I'm training a multi-class classifier on text documents using a very classic (and somewhat old-fashioned) method on a data set consisting in relatively long text documents (average of 3000 tokens). The 16 classes are somewhat unbalanced.

I do:

  1. stratified split into train/val/test sets: train and test set have respectively 120'000 and 30'000 examples.
  2. usual text preprocessing and cleaning;
  3. feature engineering: TF-IDF vectorizer on the 150'000 most frequent 1-2-3grams
  4. train a Linear SVM classifier
  5. evaluate on test set

I observe a significant overfitting: train accuracy = 93%, test accuracy = 73%.

In order to reduce the overfitting I add a feature selection step between steps 3 and 4 by selecting the 50'000 best features out of the 150'000 n-grams features using univariate feature selection (see https://scikit-learn.org/stable/modules/feature_selection.html#univariate-feature-selection). The performance is train accuracy = 80%, test accuracy = 73%, on the same train/test split than above.

We observe much less overfitting but the accuracy is the same although we should expect an increase of performance.
What does this mean? How do you interpret this behavior?

  • 1
    $\begingroup$ Just a comment: you have retained the accuracy of the model whilst reducing its complexity. IMO that is an improvement in the model. Additionally, it might have been that the features you discarded were irrelevant to prediction anyway $\endgroup$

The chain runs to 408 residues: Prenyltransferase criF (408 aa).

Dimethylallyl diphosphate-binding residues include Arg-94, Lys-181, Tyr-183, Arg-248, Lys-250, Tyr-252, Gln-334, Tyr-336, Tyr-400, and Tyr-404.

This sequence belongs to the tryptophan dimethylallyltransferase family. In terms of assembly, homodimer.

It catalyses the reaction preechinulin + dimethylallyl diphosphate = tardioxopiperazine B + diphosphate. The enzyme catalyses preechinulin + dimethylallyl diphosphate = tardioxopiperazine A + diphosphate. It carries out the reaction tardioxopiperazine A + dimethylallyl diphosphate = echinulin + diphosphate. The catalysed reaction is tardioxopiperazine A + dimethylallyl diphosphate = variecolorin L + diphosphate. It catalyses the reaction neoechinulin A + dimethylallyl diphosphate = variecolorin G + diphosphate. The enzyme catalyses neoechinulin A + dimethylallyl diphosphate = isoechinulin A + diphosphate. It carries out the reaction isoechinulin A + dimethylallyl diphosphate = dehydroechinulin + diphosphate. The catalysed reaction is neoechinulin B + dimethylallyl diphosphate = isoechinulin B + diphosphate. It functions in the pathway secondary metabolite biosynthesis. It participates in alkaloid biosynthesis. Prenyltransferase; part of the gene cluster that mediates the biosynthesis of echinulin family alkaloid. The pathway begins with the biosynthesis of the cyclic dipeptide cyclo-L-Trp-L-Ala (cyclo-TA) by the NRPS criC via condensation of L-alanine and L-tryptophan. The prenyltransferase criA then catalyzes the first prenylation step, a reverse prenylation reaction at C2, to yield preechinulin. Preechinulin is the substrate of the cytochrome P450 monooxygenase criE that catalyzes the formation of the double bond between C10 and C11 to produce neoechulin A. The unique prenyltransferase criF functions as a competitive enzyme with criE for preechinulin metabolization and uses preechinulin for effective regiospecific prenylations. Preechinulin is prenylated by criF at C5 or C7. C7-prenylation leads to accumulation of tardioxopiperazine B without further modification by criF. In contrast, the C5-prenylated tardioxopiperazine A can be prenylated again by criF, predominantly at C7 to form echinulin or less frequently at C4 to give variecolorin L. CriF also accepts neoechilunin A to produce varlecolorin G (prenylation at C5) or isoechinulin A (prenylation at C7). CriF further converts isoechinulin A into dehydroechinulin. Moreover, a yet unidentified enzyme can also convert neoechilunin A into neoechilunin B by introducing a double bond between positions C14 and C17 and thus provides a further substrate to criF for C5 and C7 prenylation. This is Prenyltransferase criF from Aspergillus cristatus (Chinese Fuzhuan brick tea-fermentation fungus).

– jcken
    Commented Mar 15, 2021 at 14:37

1 Answer 1



  • model 1: train accuracy = 93%, test accuracy = 73%.

  • model 2: train accuracy = 80%, test accuracy = 73%

Which model would you choose?

(Hard to tell without any more information on train/test sets, not even their size, but if the training set has a decent size and if we suspect that the test set may not cover all the domain, I would pick model 1).

Now, let's assume the Bayes optimal error is... 73% Whatever the model selection/regularization you choose, you will never get more than 73% on the testing set.

  • $\begingroup$ I edited the question to add a bit more information on the data set $\endgroup$
    – ivankeller
    Commented Mar 16, 2021 at 10:20
  • $\begingroup$ Regarding the relevant remark about the Bayes optimal error we know that we can do better than 73% because we tried with BERT-based model and got 78% accuracy. $\endgroup$
    – ivankeller
    Commented Mar 17, 2021 at 12:02

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